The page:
For the first time, results on the impact of gaming devices on finger and wrist pain in children were presented May 25 at the EULAR 2011 Annual Congress. Data comparing two schools in the USA demonstrate that young children experience high levels of pain following long term use of gaming devices and mobile phones indicating that excessive gaming may negatively impact on joint health.
The study, involving 257 students, highlights that a higher degree of pain was experienced with the use of gaming devices compared to mobile phones. Pain reported by children using Xbox and Gameboy was statistically higher than pain reported for the iPhone (p=0.036 and p=0.042 respectively). Importantly, the length of time spent on the devices heightened the pain suffered, as the data demonstrated that length of time was independently associated with the pain reported, with the odds of reporting pain increasing by two (95* CI [1.50, 2.89, p<0.001) for every one hour of play.
"Our study has shown the negative impact that playing computer games and using mobile phones can have on the joints of young children, raising concerns about the health impact of modern technology later in life," said Professor Yusuf Yazici, Rheumatology, NYU Hospital for Joint Diseases, New York. "We hope that further research in this area will shed light on what could be a serious health concern for today's gaming children, in later life."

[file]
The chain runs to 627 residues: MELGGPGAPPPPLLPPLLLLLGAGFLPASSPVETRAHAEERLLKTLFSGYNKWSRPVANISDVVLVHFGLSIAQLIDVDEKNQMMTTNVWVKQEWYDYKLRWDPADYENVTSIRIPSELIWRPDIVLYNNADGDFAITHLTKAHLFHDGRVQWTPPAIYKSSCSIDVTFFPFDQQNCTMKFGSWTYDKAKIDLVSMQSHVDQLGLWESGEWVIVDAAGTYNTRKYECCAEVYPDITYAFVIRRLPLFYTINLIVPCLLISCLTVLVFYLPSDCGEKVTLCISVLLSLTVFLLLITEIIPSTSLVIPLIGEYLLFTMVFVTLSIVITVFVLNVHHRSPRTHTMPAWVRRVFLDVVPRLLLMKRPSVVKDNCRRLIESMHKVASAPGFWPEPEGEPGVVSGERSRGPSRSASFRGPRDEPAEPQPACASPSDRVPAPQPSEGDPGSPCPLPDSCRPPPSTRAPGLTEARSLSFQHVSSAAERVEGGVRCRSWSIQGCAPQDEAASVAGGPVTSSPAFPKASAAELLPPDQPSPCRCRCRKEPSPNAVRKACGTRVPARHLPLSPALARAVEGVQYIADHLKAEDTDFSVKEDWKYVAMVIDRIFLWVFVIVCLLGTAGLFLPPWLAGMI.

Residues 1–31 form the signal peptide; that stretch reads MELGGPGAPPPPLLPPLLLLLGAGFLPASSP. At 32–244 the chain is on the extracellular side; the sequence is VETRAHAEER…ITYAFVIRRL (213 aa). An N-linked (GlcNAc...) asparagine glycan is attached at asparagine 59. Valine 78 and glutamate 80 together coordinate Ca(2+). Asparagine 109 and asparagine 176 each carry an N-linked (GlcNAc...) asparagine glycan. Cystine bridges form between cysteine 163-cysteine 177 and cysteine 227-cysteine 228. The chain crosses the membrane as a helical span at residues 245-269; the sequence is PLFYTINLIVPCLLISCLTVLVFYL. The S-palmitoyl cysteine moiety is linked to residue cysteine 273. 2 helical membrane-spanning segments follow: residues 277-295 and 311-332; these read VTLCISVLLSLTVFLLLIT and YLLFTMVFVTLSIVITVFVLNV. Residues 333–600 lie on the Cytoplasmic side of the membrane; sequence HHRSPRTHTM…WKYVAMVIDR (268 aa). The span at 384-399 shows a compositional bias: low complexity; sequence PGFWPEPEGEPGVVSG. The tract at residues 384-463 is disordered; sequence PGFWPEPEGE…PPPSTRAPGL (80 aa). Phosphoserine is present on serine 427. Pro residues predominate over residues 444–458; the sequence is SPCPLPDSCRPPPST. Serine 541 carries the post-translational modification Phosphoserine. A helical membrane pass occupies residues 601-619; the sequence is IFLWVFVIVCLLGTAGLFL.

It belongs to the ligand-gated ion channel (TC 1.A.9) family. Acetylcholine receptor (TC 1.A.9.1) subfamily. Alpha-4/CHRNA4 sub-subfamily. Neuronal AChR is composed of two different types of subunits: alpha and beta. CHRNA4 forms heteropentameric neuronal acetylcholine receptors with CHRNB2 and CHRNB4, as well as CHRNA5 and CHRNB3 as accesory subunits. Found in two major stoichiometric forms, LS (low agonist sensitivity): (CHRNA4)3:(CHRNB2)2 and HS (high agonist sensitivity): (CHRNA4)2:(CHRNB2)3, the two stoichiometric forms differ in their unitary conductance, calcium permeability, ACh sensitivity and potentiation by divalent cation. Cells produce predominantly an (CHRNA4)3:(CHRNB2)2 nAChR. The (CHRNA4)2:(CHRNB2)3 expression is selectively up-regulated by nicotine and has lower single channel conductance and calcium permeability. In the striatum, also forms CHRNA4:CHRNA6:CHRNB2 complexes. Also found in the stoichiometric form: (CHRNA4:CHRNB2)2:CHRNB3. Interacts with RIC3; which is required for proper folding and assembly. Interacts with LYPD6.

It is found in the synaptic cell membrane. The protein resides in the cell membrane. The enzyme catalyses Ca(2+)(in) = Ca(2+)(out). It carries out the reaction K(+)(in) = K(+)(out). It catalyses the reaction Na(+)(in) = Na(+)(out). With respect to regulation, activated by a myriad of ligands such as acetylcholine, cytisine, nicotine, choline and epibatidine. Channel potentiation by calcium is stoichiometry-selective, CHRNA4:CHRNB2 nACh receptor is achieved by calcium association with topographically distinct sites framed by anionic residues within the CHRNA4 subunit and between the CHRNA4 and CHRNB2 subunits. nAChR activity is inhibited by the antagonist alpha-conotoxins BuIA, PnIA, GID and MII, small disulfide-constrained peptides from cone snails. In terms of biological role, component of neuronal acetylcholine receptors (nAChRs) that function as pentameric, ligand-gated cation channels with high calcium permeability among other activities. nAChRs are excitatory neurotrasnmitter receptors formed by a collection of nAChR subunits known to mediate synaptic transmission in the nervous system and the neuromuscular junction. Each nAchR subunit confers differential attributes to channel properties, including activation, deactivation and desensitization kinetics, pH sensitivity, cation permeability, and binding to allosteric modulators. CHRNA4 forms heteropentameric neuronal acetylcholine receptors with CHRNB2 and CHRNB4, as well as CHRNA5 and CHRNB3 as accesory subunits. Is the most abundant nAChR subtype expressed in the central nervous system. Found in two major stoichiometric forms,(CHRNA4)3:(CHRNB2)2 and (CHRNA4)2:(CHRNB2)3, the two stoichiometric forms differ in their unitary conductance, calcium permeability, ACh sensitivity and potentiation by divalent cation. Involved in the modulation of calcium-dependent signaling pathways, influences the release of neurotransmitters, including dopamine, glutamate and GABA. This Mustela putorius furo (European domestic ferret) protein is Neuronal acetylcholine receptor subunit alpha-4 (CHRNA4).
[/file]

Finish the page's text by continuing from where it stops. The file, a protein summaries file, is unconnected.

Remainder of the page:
The study also investigated pain attributed to mobile phone usage for the sending of text messages, the number of texts sent, the use of abbreviations, and the type of keyboard used, according to age and gender. The results indicated that female students reported twice as much pain as male students (0.37 [1.0] and 0.15 [0.5] respectively, measured using the 10cm Visual Analogue Scale (VAS, a pain measurement scale) and gender was the only independent variable associated with pain.
The study involved 257, nine to 15 year old students from two schools in St Louis, USA. They were administered with a questionnaire to aid researchers in determining the possible association device type, age of children and hours played may have on wrist and finger pain. A multivariable generalised linear model examined whether reported pain was associated with game device usage adjusting for age, gender, school and duration of game play per game device.
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